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In this era of political polarization, public school teachers are getting heat from both sides: leftist reformers and right-wing union busters. We hear how demoralized teachers are responding to some of the harshest attacks. Also, President Obama says Gadhafi must go. On Reporter's Notebook, Presidents Obama and Calderón address free trade, organized crime and other issues.

Banner image: Patricia Fairclough, a reading coach teacher and the 2010 teacher of the year, joins a protest against possible cuts in funding for arts programs in the schools on March 2, 2011 in Miami, Florida. Photo: Joe Raedle/Getty Images

Making News Obama says Gadhafi Must Go 7 MIN, 41 SEC

At a joint news conference with Mexico's President Felipe Calderón, Barack Obama had harsh words for Moammar Gadhafi, saying that Libya's President had "lost the legitimacy to lead" and must leave, adding that "the aspirations of the Libyan people for freedom, democracy and dignity must be met." Spencer Ackerman blogs at the Danger Room at Wired magazine.

Spencer Ackerman, Daily Beast (@attackerman)

Main Topic Education, State Finance and Teacher Bashing 37 MIN, 27 SEC

The top priority for most Americans is education, and public school teachers around the country say the past two years have been a nightmare. Reformers, from the President on down, are pushing to abolish seniority, hold teachers accountable for student performance and even close some schools altogether. Has that paved the way for teachers to become punching bags for Republican Governors who want to balance budgets and bust public sector unions? Will bashing teachers improve education? Are they being scape-goated for conditions they didn't create and can't change?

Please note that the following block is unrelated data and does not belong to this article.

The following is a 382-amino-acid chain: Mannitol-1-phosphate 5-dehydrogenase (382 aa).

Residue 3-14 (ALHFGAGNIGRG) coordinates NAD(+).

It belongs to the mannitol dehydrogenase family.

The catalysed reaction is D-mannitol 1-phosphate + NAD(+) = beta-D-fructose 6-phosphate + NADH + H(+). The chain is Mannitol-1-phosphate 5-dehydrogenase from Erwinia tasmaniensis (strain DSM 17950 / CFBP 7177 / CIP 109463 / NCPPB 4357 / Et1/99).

Kay McSpadden, English Teacher, York Comprehensive High School
Lisa Graham Keegan, Founder, Education Breakthrough Network
Diane Ravitch, New York University (@DianeRavitch)
Leonie Haimson, Class Size Matters (@leoniehaimson)

Notes from a Classroom

Kay McSpadden

Reporter's Notebook Obama Meets Mexico's President Calderon 5 MIN, 43 SEC

The presidents of Mexico and the United States met in Washington today to try to improve relations the two countries, which have suffered over the release of US diplomatic cables critical of Mexico's handling of its drug war and last month's murder of an American law enforcement officer on a busy Mexican highway. At a joint press conference, President Obama pledged to stand with President Calderón in that country's bloody drug war. Eric Olson is a senior associate at the Mexico Institute at the Woodrow Wilson International Center for Scholars

Eric Olson, Wilson Center (@eric_latam)

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